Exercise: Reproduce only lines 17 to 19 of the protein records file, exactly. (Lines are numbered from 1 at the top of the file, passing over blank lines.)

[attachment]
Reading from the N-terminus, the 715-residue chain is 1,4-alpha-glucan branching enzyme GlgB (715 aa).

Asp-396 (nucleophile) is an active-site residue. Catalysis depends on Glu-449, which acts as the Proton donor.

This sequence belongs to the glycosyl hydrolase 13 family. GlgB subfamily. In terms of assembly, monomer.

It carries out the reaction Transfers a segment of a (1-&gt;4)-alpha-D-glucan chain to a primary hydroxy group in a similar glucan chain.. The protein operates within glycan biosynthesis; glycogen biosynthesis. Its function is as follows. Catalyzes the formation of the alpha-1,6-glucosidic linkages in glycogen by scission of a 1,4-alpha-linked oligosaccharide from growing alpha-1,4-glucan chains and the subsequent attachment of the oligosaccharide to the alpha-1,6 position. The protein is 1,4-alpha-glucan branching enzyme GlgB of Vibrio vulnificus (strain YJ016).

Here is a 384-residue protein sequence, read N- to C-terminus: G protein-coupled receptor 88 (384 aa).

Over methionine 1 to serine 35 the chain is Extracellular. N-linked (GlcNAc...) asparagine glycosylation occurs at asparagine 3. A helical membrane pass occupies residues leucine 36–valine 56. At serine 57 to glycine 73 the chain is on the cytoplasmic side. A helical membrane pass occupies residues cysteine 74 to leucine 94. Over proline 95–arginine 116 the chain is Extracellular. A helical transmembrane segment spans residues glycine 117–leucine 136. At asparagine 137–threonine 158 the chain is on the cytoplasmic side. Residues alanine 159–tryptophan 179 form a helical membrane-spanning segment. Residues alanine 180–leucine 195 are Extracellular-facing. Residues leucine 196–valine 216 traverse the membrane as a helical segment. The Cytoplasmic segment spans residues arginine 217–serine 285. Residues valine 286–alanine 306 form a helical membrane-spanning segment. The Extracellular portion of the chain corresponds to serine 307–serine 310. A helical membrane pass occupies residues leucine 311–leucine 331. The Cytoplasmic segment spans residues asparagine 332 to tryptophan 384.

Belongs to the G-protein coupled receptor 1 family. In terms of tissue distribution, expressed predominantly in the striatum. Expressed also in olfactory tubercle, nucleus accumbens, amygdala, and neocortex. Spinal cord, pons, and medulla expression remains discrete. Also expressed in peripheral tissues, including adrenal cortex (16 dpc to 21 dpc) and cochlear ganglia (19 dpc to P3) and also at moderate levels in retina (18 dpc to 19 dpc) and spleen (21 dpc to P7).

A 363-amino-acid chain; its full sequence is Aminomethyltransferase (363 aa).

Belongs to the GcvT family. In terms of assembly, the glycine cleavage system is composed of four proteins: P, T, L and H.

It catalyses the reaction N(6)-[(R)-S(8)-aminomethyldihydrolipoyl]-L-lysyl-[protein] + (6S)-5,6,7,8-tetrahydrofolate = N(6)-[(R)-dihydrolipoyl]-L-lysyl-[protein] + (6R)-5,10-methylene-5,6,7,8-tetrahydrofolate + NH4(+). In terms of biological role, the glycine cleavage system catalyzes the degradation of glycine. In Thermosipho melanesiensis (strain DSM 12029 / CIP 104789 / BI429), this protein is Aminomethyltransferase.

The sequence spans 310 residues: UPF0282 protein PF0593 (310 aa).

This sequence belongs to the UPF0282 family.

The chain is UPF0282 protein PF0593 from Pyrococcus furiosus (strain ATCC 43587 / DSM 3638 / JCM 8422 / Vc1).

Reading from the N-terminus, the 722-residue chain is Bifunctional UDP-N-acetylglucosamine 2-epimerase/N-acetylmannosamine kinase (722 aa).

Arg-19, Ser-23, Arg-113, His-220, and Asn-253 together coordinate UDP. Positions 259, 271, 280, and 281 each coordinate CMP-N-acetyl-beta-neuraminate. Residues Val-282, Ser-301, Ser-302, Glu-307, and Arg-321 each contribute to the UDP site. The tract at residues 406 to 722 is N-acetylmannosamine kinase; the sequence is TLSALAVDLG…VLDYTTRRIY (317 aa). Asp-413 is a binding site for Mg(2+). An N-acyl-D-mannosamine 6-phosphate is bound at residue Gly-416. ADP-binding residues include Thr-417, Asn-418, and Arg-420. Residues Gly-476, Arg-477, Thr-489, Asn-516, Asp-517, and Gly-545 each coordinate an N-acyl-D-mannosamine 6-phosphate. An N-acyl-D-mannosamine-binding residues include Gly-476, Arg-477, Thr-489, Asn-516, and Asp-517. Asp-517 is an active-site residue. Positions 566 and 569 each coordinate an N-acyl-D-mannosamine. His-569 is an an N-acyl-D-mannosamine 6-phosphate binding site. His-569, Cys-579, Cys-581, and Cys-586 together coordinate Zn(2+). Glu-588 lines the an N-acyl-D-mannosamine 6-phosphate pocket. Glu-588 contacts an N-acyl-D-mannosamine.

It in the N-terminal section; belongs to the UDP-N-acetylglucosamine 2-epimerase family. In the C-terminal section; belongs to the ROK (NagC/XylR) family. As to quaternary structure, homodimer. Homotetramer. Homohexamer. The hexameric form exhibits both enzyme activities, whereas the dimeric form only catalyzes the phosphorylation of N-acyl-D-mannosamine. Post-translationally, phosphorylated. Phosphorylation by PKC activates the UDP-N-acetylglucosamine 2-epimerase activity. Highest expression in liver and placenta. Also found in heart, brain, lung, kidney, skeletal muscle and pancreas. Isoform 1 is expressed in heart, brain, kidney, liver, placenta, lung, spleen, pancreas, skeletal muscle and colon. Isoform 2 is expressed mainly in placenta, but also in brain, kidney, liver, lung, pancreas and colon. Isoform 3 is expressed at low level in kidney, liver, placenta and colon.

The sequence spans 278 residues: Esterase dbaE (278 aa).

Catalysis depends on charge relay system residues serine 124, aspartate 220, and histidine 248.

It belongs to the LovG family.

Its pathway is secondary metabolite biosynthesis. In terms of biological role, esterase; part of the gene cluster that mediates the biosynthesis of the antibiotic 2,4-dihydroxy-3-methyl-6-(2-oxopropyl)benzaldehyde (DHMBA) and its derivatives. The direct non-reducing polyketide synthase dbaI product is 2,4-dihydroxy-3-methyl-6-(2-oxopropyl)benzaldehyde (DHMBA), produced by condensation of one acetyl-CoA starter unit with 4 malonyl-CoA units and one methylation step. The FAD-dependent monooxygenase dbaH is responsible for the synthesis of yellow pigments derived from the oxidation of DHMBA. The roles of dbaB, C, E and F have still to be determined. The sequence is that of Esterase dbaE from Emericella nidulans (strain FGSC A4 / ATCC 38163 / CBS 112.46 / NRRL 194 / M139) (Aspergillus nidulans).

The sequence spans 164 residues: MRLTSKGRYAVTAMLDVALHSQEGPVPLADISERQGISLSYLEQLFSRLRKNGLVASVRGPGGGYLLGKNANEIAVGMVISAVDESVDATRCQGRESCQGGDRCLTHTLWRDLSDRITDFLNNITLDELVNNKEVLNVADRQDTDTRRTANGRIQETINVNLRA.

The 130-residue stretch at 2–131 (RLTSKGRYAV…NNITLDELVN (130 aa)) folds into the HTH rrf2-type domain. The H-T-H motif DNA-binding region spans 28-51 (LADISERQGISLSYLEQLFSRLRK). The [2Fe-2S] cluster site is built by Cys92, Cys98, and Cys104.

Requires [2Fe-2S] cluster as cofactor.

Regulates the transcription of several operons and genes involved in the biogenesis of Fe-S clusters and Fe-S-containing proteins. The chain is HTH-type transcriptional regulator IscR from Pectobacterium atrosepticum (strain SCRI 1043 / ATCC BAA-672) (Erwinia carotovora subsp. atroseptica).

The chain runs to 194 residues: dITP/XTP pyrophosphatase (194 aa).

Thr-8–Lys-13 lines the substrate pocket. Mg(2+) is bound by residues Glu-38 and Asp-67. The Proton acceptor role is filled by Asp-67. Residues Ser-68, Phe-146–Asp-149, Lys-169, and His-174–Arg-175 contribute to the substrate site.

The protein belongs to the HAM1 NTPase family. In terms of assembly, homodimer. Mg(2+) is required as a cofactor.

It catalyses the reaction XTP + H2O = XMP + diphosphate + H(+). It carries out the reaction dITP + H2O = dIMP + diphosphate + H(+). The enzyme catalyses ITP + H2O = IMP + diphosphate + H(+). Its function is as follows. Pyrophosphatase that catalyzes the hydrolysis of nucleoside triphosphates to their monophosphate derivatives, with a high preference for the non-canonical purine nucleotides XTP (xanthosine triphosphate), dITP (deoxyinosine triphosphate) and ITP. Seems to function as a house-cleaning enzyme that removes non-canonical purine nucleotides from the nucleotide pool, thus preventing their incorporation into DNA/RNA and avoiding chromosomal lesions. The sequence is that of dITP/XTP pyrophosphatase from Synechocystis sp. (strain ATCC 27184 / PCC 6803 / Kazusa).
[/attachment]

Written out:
The sequence spans 278 residues: Esterase dbaE (278 aa).

Catalysis depends on charge relay system residues serine 124, aspartate 220, and histidine 248.

It belongs to the LovG family.